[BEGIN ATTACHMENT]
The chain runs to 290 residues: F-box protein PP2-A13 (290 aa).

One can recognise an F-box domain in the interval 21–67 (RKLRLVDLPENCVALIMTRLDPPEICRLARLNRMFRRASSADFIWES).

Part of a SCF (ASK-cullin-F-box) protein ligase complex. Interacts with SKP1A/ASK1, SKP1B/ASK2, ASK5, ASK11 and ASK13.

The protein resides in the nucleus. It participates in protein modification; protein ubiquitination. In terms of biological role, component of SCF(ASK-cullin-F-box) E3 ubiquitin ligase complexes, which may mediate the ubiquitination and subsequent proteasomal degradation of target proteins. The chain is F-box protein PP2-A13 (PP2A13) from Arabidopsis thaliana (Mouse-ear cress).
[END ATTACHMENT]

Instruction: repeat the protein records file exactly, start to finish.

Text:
The chain runs to 290 residues: F-box protein PP2-A13 (290 aa).

One can recognise an F-box domain in the interval 21–67 (RKLRLVDLPENCVALIMTRLDPPEICRLARLNRMFRRASSADFIWES).

Part of a SCF (ASK-cullin-F-box) protein ligase complex. Interacts with SKP1A/ASK1, SKP1B/ASK2, ASK5, ASK11 and ASK13.

The protein resides in the nucleus. It participates in protein modification; protein ubiquitination. In terms of biological role, component of SCF(ASK-cullin-F-box) E3 ubiquitin ligase complexes, which may mediate the ubiquitination and subsequent proteasomal degradation of target proteins. The chain is F-box protein PP2-A13 (PP2A13) from Arabidopsis thaliana (Mouse-ear cress).